For Jamaican poet and writer Professor Kwame Dawes, the past is not just a signpost to the future but is actually the future that must be faced. This is more so for Africa and people of African descent in the diaspora, he says.
“I recently learned that there is an indigenous community in Bolivia for whom the past is the direction in which they face, and the future is behind them. There is something meaningful about this. Something profoundly truthful. I imagine that they are walking backwards into the future, keeping an eye on the past, and allowing that to help them have a realistic sense of the future,” he said.
For illustration, the poet and philosopher draws on the lyrics of Bob Marley which have been the subject of one of his books: “If you know your history/ Then you will know where you’re coming from/ You won’t have to ask me/ Who the hell do I think I am”.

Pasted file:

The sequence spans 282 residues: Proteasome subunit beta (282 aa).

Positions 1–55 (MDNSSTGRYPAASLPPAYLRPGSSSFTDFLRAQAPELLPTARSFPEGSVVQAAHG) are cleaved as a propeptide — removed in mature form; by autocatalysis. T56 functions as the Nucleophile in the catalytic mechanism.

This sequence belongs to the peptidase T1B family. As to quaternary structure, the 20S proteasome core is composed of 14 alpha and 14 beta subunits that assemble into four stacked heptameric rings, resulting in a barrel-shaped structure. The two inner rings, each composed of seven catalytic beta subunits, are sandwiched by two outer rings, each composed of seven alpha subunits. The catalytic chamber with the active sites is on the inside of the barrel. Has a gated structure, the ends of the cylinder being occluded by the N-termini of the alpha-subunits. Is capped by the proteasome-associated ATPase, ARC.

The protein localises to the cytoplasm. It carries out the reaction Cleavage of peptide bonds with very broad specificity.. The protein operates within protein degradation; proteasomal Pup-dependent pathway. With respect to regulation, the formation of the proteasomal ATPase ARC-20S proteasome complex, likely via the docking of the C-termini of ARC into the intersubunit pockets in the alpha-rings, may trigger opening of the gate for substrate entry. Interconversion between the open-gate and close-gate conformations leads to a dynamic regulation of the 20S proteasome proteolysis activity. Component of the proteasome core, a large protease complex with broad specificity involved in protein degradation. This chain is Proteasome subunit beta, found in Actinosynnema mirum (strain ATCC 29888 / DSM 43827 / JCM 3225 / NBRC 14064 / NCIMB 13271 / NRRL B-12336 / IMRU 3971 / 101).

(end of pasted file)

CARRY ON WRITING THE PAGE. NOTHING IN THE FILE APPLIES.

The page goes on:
“I was extremely honoured to be asked to be part of the P. J. Patterson Institute for Africa-Caribbean Advocacy. The goals and objectives of the institute are not just consistent with my idea of self, but with my mission in life as an artist, a scholar, and a human being,” Dawes said.
For him, the institute enacts an ongoing process that he says has its genesis in the trans-Atlantic slave trade.
Read the full article in The Gleaner here.